Gicherori factory lies 1550 metres above sea level on the expansive slopes of Mt. Kenya region which has deep rich red volcanic soils ideal for coffee production. Temperature ranges from 12-25 degrees celcius. The factory was established in and is affiliated to Kibugu FCS. High bimodal rainfall of about 1500 mm per annum is characteristic in the region and this, along with deep, well drained volcanic soils contributes to the production of some excellent coffee.
The factory is receiving assistance an organisation called Coffee Management Services (CMS). Their long term goal is to increase coffee production through farmer training, input access, Good Agricultural Practice seminars, and a sustainable farming handbook updated and distributed annually. The objective is to establish a transparent, trust based relationship with the farmer, helping to support a sustained industry growth in Kenya, whilst bringing premium quality to roasters, and premium prices to the farmers. Through the pre-financing they receive, farmers are given advances for school fees and farm inputs. The factory manager is re-trained every year by CMS, in addition to field days being held by the minister of agriculture and agrochemical companies that deliver inputs to the farmers. Demonstration plots are planted at the factory to reinforce the best practices taught throughout the year.
The coffee is handpicked and delivered to the wet mill where it is pulped. This initially separates the dense beans from the immature ‘mbuni’s (floaters) using water floatation which means the denser beans will sink and be sent through channels to the fermentation tank. This first stage of fermentation will last for around 24 hours, after which the beans are washed and sent to the secondary fermentation tank for another 12-24 hours. Once the fermentation process is completed, the beans enter the washing channels where floaters are separated further and the dense beans are cleaned of mucilage. The washed beans will then enter soaking tanks where they can sit under clean water for as long as another 24 hours. This soaking process allows amino acids and proteins in the cellular structure of each bean to develop which results in higher levels of acidity and complex fruit flavours in the cup - it is thought that this process of soaking contributes to the flavour profiles that Kenyan coffees are so famed for. The beans are then transferred to the initial drying tables where they are laid in a thin layer to allow around 50% of the moisture to be quickly removed. This first stage of drying can last around 6 hours before the beans are gathered and laid in thicker layers for the remaining 5-10 days of the drying period. The dry parchment coffee is then delivered to a private mill and put into ‘bodegas’ to rest – these are raised cells made of chicken wire which allows the coffee to breathe fully.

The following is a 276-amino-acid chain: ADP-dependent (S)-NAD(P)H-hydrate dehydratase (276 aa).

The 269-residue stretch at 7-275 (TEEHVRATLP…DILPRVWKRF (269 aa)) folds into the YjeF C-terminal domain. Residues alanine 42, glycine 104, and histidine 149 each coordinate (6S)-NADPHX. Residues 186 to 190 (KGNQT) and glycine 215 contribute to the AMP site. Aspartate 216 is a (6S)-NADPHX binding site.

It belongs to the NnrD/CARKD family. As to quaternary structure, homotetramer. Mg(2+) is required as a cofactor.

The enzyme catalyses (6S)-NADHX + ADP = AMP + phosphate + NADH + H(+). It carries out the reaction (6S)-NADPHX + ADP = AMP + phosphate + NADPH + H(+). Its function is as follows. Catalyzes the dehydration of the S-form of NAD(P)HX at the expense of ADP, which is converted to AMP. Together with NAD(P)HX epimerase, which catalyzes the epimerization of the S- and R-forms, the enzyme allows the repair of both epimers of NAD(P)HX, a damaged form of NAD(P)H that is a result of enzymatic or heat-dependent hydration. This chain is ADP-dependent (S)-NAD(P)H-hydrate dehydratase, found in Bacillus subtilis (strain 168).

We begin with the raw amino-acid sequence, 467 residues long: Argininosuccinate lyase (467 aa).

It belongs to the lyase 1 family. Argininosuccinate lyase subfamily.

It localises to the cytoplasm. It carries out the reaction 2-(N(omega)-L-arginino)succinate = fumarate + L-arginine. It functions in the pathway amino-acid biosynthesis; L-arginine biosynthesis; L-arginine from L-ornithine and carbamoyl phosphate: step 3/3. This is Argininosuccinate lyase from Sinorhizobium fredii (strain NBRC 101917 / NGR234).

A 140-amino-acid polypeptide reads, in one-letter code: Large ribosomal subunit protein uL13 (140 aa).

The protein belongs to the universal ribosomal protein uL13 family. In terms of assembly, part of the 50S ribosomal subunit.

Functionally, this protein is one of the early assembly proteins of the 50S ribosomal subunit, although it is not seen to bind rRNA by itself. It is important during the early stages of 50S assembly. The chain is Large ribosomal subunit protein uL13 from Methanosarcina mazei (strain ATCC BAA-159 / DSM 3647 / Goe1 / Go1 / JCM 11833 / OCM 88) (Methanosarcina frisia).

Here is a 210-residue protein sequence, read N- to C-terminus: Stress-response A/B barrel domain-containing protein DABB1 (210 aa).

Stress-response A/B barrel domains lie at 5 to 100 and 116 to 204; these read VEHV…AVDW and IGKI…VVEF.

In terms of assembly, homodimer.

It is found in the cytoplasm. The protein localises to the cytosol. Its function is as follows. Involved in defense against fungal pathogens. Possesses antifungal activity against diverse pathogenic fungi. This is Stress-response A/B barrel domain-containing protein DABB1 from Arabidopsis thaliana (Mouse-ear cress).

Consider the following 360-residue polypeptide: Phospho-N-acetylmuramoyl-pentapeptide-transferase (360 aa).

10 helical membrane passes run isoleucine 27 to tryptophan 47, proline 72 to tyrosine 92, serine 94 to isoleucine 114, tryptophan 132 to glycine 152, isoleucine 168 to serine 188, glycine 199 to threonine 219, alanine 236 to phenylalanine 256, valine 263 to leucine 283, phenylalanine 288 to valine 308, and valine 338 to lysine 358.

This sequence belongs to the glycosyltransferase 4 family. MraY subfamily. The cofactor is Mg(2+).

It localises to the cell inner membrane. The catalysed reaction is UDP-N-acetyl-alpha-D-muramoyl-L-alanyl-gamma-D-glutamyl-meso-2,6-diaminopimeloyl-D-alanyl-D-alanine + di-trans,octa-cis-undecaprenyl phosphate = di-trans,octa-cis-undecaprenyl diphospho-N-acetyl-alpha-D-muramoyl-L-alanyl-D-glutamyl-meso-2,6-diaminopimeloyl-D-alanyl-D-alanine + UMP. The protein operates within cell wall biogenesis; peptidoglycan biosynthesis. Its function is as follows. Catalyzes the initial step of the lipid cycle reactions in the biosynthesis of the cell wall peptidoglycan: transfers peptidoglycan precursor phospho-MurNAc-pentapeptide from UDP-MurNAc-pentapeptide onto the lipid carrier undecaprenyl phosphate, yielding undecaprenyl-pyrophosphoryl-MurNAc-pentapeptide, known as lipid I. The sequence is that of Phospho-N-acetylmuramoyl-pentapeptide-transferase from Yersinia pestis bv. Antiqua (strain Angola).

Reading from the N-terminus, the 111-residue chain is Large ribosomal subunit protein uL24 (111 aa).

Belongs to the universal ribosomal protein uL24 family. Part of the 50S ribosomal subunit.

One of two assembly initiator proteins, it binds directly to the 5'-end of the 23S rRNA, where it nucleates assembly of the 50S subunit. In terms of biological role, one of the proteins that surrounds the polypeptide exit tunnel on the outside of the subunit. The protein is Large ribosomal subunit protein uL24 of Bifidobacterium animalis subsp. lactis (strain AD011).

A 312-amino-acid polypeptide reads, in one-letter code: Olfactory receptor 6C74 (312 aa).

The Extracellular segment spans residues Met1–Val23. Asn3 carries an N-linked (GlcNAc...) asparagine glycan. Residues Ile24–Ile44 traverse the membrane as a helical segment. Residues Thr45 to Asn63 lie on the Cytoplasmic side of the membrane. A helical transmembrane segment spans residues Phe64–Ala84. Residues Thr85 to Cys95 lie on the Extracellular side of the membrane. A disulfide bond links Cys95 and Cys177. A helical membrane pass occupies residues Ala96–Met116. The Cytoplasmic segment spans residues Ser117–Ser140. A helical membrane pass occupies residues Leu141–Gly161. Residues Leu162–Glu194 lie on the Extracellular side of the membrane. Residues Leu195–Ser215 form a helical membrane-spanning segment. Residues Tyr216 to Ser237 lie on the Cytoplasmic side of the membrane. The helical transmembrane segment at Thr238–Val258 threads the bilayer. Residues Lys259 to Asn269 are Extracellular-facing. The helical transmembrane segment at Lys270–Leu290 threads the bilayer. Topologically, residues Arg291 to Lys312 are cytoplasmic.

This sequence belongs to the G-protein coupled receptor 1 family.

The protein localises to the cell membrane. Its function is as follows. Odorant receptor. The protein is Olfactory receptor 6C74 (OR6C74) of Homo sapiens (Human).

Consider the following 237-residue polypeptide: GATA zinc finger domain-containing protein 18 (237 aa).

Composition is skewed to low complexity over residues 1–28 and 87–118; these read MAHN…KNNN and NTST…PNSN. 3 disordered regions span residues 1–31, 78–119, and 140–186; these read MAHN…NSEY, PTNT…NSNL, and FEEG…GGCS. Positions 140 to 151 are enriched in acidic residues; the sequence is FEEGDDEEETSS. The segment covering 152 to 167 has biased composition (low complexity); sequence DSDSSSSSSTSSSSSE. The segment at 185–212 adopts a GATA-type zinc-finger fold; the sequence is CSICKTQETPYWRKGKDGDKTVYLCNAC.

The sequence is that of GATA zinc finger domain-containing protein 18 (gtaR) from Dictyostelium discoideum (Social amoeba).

Coffee is traditionally sold through the country’s auction system, though recent amendments to the coffee law of Kenya have brought about the introduction of direct trading whereby farmers can by-pass the auction and sell directly to speciality roasters around the world. It is this system we have chosen for our Falcon Specialty offering since we believe it brings about better returns for the smallholder.